He followed this up with hard hitting, ‘Crazy Horse’ (1997) for Paines Plough directed by Vicky Featherstone, and it was followed by ‘Made in England’ (1998), about the Asian music scene and selling out for commercial gain. Directed by Lisa Goldman (and originally developed by Red Room) it was set during the ‘Cool Britannia’ era.
Bancil was a founder member of One Nation Under a Groove, a comedy revue circuit and was part of a comedy band, The Dead Jalebis (along with his sister, Preet, Desai, Gill, Persaud and Arvindra Bindra). His first radio play ‘Nadir’ won the BBC Radio 4 Young Playwrights Festival in 1991.
Speaking at the time to actor, Rita Wolf for the South Asian arts magazine Bazaar, he said: “I’ve got something inside me that makes me angry about things that some people can’t even be bothered with and I’ve found that writing is the best way to channel my anger.”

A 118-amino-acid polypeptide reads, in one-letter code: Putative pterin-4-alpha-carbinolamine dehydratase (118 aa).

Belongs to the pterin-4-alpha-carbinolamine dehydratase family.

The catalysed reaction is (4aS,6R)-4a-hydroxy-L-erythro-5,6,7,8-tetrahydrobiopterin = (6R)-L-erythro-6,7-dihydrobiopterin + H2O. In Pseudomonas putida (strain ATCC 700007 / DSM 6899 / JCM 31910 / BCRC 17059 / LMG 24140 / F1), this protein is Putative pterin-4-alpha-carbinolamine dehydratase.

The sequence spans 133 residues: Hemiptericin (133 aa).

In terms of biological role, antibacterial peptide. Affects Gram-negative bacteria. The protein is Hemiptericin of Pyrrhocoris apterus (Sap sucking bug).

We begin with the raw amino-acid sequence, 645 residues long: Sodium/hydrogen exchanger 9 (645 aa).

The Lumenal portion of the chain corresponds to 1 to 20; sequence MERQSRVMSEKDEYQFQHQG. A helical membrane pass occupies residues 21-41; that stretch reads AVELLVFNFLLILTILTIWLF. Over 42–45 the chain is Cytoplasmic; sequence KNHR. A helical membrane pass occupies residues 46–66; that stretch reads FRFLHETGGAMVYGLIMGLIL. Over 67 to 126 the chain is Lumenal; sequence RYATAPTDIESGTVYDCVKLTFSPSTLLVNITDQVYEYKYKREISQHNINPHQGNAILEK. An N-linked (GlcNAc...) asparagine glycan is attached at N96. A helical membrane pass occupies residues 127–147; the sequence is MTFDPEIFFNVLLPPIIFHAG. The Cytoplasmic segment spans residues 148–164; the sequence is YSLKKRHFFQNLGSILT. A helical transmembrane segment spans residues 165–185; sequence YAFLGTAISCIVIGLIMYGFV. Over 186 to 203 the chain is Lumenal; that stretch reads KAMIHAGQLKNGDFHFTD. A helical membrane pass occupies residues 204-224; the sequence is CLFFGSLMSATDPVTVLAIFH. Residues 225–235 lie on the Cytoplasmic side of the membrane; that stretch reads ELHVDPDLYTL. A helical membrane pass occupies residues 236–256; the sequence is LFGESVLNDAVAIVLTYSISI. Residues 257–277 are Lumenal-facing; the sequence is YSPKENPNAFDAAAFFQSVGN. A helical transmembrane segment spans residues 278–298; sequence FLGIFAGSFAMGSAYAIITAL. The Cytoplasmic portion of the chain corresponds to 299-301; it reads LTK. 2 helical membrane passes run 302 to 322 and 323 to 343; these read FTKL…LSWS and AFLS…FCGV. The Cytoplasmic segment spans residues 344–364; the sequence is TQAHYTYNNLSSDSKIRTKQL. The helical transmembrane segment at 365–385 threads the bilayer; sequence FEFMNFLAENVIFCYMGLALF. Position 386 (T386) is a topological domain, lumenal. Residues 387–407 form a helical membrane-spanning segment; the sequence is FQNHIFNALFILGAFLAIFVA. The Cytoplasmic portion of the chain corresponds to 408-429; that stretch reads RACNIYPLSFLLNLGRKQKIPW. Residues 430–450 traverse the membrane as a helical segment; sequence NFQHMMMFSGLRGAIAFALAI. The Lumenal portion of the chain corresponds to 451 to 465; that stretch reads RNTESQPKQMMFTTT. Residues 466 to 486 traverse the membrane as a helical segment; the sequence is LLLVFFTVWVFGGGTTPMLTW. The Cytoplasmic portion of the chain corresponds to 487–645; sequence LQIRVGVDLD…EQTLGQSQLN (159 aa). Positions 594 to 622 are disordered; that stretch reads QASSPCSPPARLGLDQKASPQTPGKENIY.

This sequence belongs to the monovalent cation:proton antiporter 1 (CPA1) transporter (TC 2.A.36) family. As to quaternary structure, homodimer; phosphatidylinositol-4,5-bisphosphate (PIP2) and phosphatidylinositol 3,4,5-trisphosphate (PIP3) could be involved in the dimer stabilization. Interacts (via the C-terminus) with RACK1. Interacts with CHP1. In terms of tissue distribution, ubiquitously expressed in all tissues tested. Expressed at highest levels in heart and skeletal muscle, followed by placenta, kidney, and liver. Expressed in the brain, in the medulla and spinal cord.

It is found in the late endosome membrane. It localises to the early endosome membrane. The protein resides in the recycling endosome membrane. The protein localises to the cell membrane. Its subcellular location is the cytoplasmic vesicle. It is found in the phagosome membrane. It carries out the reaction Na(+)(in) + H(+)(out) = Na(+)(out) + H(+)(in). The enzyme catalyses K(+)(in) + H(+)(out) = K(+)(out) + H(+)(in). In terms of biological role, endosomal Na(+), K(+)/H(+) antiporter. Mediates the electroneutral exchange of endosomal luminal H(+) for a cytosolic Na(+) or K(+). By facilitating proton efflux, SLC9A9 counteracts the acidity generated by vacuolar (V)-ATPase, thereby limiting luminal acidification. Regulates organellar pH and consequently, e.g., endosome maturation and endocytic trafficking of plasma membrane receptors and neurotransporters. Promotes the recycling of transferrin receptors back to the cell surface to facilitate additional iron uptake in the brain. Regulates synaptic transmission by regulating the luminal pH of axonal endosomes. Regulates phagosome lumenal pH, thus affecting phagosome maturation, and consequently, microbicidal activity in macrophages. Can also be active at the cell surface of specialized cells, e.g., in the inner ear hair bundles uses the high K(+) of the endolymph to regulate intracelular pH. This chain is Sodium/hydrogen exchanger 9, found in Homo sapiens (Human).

Ameet Chana (pictured above with Bancil more recently) who appeared in several of Bancil’s plays including ‘Crazy Horse’, ‘Bollywood or Bust’, ‘Ungrateful Dead’, and ‘Bad Company’ summed up the feelings of many through his heart felt tribute posted on Facebook.
He wrote: “Heavy hearted, deep regret and a huge loss… #ParvBancil you were my guiding light, my mentor, my theatre education, my drama school training and above all my partner in crime during all the fun times we had…. I cannot believe my secret angel has moved on to become one of God’s Angels…. I love you bro…. I am whatever I am because of you, because of your words, because of your support, encouragement and belief…. Everything they said I couldn’t be … you told me I could….”